In [23]:

train_and_evaluate(svc_1, X_train, X_test, y_train, y_test)
Accuracy on training set:
1.0
Accuracy on testing set:
0.99
Classification Report:
             precision    recall  f1-score   support

          0       0.86      1.00      0.92         6
          1       1.00      1.00      1.00         4
          2       1.00      1.00      1.00         2
          3       1.00      1.00      1.00         1
          4       1.00      1.00      1.00         1
          5       1.00      1.00      1.00         5
          6       1.00      1.00      1.00         4
          7       1.00      0.67      0.80         3
          9       1.00      1.00      1.00         1
         10       1.00      1.00      1.00         4
         11       1.00      1.00      1.00         1
         12       1.00      1.00      1.00         2
         13       1.00      1.00      1.00         3
         14       1.00      1.00      1.00         5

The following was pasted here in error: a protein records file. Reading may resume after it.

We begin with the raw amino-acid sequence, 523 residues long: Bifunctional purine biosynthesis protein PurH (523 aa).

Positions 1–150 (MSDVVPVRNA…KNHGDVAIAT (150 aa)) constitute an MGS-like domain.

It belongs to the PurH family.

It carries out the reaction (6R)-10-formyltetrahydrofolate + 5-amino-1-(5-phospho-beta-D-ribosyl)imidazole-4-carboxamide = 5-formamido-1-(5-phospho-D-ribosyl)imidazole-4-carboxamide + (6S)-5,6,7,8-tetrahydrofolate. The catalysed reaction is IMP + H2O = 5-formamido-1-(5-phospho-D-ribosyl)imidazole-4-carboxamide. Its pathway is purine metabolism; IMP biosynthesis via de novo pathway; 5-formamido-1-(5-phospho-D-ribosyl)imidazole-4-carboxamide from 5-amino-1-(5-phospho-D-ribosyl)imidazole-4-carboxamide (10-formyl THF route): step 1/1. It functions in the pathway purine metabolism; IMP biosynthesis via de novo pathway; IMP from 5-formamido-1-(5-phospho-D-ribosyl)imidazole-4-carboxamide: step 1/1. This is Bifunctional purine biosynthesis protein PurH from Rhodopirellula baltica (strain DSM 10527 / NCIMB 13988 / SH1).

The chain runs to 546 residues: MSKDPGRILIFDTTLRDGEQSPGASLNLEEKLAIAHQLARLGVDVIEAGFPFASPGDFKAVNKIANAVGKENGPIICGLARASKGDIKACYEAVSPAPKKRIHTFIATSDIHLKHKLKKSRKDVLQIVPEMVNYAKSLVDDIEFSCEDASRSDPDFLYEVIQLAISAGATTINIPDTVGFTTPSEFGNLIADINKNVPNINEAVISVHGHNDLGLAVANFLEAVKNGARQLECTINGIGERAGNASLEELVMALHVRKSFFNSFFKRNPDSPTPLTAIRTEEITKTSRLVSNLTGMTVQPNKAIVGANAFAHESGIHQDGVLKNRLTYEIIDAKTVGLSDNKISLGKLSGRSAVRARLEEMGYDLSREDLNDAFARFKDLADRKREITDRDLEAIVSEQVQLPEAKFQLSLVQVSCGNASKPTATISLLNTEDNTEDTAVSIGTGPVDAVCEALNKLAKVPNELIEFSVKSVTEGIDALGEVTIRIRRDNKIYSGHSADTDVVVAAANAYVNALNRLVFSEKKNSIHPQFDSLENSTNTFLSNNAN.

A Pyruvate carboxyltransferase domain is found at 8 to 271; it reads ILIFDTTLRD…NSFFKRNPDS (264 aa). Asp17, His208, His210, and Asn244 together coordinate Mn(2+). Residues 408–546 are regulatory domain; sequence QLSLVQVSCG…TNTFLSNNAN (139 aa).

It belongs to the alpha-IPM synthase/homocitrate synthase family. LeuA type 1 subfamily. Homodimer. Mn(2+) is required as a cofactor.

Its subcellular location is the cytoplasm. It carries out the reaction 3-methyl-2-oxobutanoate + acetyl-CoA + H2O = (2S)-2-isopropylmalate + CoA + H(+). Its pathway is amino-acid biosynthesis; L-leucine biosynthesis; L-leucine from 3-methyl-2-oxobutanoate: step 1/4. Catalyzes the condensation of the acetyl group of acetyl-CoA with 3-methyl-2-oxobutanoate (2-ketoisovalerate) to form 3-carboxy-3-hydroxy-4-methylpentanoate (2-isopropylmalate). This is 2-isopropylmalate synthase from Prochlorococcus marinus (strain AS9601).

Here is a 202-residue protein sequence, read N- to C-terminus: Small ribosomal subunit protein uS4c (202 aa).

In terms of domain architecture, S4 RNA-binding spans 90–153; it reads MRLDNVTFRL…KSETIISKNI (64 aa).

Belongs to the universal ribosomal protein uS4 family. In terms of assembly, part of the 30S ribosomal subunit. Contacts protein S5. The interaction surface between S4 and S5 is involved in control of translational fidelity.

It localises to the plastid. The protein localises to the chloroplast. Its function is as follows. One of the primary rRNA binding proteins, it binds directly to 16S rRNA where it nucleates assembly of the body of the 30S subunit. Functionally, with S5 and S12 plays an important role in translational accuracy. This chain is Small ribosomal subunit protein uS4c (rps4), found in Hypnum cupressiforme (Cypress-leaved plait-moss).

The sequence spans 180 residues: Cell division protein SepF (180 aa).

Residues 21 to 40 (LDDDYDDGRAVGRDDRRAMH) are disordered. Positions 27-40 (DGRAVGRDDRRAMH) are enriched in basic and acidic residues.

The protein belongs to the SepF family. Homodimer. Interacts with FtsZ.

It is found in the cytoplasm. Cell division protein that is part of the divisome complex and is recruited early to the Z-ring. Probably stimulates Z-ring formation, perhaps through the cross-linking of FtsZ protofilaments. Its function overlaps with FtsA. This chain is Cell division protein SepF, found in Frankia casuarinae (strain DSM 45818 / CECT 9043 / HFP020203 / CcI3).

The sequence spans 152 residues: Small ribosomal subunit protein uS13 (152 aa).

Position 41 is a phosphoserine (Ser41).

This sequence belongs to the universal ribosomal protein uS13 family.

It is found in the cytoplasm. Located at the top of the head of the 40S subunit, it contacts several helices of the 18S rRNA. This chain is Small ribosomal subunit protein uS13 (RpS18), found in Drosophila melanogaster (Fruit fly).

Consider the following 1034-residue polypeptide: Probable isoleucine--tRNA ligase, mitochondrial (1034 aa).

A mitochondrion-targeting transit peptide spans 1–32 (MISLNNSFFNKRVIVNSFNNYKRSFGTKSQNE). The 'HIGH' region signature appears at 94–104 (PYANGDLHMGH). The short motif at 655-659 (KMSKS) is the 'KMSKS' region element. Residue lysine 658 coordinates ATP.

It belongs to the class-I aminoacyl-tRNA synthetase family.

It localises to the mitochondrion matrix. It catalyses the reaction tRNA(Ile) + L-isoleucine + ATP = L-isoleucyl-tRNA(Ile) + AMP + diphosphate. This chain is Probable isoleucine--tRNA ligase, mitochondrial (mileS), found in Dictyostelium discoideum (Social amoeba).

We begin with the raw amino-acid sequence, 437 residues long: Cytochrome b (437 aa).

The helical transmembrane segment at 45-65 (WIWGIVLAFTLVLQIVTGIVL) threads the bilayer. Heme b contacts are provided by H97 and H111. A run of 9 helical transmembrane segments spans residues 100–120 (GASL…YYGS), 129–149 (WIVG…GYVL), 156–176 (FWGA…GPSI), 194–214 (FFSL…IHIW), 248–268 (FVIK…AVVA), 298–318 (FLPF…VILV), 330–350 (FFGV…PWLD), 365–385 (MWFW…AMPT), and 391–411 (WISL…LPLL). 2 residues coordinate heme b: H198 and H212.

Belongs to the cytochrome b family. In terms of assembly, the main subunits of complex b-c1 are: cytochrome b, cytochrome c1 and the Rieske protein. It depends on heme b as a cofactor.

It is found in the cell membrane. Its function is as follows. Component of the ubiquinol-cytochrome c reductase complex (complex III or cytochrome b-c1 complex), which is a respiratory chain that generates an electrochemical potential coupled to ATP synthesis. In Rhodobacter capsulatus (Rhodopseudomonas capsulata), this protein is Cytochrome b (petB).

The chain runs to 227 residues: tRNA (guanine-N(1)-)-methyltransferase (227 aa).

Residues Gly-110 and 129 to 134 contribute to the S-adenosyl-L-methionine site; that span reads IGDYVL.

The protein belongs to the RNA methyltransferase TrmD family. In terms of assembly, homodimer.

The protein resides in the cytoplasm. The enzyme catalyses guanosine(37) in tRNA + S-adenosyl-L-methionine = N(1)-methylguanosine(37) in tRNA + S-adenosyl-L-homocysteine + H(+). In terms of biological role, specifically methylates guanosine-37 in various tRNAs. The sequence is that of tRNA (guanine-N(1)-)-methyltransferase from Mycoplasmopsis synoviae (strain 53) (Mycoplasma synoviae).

15       1.00      1.00      1.00         3
         17       1.00      1.00      1.00         6
         19       1.00      1.00      1.00         4
         20       1.00      1.00      1.00         1
         21       1.00      1.00      1.00         1
         22       1.00      1.00      1.00         2
         23       1.00      1.00      1.00         1
         24       1.00      1.00      1.00         2
         25       1.00      1.00      1.00         2
         26       1.00      1.00      1.00         4
         27       1.00      1.00      1.00         1
         28       1.00      1.00      1.00         2